Sometimes in the right light, when I'm quiet enough with my paddle, I can see them down there below me. They hover effortlessly, dark and quiet, their fins moving delicately.
Tiny insects skim the surface of the water paddling furiously, leaving the faintest of ripples.
A spider spins a web on a branch hanging over the still water.
There is no one - not another human soul - on the lake tonight. It is then I see the heron.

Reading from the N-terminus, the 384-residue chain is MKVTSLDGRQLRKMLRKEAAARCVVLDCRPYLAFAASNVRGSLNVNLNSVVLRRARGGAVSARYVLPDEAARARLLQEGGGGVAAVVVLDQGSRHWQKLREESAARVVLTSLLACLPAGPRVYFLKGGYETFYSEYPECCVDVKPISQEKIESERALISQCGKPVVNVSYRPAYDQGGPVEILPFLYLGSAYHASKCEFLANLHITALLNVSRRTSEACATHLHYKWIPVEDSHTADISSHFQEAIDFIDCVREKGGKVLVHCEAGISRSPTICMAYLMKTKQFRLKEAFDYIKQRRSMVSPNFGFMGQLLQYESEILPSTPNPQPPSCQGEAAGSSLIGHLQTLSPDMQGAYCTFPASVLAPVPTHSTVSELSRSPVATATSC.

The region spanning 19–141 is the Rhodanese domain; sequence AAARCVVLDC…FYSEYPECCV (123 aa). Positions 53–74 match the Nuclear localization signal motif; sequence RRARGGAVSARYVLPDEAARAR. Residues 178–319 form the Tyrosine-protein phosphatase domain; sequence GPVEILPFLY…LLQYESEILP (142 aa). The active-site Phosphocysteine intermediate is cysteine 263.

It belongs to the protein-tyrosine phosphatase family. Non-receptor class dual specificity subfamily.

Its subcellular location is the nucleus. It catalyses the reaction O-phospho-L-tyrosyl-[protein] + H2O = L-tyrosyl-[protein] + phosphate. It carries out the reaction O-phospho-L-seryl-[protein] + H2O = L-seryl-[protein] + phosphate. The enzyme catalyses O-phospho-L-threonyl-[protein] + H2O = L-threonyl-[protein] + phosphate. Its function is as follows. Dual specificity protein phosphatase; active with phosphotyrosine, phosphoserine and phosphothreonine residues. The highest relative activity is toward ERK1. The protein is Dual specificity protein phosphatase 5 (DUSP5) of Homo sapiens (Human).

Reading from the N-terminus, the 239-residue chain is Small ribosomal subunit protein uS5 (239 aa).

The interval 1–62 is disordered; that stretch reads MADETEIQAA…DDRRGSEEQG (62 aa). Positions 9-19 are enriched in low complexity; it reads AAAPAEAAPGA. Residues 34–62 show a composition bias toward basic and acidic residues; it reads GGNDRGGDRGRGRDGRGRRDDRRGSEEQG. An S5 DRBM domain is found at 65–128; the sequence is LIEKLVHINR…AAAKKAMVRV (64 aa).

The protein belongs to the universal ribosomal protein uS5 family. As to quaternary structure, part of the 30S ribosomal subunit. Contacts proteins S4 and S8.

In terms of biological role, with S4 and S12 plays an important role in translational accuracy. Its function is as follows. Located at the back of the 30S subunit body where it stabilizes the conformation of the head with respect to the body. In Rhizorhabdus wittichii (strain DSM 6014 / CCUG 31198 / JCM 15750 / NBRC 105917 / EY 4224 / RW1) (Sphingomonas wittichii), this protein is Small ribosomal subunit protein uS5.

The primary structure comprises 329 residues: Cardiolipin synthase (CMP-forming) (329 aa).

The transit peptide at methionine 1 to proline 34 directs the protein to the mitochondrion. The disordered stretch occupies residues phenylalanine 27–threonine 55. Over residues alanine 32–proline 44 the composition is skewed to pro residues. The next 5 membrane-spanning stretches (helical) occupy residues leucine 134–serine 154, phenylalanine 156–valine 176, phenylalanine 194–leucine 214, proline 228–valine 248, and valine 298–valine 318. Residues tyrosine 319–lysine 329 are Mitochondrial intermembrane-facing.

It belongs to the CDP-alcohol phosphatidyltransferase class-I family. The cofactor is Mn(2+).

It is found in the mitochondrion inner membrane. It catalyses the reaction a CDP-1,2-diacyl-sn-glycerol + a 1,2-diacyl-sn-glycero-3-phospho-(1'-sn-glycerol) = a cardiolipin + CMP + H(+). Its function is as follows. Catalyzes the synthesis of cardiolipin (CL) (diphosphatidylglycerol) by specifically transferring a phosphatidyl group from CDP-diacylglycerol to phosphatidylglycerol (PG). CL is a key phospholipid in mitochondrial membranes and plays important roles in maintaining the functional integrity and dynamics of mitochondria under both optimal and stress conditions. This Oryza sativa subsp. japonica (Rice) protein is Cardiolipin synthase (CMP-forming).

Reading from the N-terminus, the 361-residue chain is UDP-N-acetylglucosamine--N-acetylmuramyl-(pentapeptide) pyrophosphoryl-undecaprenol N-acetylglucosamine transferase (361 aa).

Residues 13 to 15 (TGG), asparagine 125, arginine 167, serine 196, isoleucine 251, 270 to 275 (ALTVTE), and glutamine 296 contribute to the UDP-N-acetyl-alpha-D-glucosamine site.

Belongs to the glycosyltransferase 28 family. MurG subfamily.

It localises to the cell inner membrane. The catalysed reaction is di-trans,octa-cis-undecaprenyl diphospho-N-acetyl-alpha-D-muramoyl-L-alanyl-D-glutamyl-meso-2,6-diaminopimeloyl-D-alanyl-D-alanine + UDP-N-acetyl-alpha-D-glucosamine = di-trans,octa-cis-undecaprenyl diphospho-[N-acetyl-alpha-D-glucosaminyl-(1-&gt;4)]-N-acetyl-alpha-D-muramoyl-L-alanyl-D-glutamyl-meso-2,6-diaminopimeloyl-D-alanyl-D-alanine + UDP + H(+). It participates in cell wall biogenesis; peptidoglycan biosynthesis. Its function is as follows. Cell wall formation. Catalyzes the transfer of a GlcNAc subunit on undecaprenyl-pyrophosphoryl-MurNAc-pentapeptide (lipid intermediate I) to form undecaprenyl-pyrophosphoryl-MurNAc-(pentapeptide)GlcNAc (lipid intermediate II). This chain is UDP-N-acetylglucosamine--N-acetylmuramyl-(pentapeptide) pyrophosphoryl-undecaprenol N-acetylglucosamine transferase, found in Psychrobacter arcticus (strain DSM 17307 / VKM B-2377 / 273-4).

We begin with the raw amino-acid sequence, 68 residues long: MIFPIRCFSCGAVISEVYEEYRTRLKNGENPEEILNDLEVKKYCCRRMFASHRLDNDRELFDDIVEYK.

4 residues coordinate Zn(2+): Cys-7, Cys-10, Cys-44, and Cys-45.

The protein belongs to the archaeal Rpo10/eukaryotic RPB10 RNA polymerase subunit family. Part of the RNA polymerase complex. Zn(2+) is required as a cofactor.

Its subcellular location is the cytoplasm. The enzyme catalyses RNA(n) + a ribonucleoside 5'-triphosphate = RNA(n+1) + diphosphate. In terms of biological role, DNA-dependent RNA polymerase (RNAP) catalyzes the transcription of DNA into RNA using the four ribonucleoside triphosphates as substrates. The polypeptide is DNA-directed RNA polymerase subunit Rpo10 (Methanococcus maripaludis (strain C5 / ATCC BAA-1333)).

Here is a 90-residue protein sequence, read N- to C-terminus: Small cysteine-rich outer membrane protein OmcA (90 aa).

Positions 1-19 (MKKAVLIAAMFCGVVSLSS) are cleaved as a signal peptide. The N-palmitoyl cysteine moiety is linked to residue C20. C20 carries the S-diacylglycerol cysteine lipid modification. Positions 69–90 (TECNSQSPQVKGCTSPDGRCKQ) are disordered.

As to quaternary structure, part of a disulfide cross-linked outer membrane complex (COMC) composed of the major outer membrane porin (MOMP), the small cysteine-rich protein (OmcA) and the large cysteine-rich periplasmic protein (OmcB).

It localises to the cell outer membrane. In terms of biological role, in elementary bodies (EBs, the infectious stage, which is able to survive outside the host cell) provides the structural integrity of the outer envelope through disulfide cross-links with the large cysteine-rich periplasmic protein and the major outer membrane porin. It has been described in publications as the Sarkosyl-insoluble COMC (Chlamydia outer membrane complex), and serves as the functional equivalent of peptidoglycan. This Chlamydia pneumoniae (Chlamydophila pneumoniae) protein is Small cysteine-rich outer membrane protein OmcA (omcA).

Long-legged, woeful, she stands alone on an extended branch eyeing me with one gold, tiny-pupiled eye. We sit in silence for a long time, watching each other, sizing each other up. She is patient with me as I snap pictures of her. She must be heavy - she is a big bird. But she looks as weightless and graceful as wind.
The lake is low and green, algae rising from summer's last horrah. It is delicate here, this world, and even the slow ripple of my paddle starts a reaction.
The sun sets. Steam rises from the water. I am reset, like a clock in spring.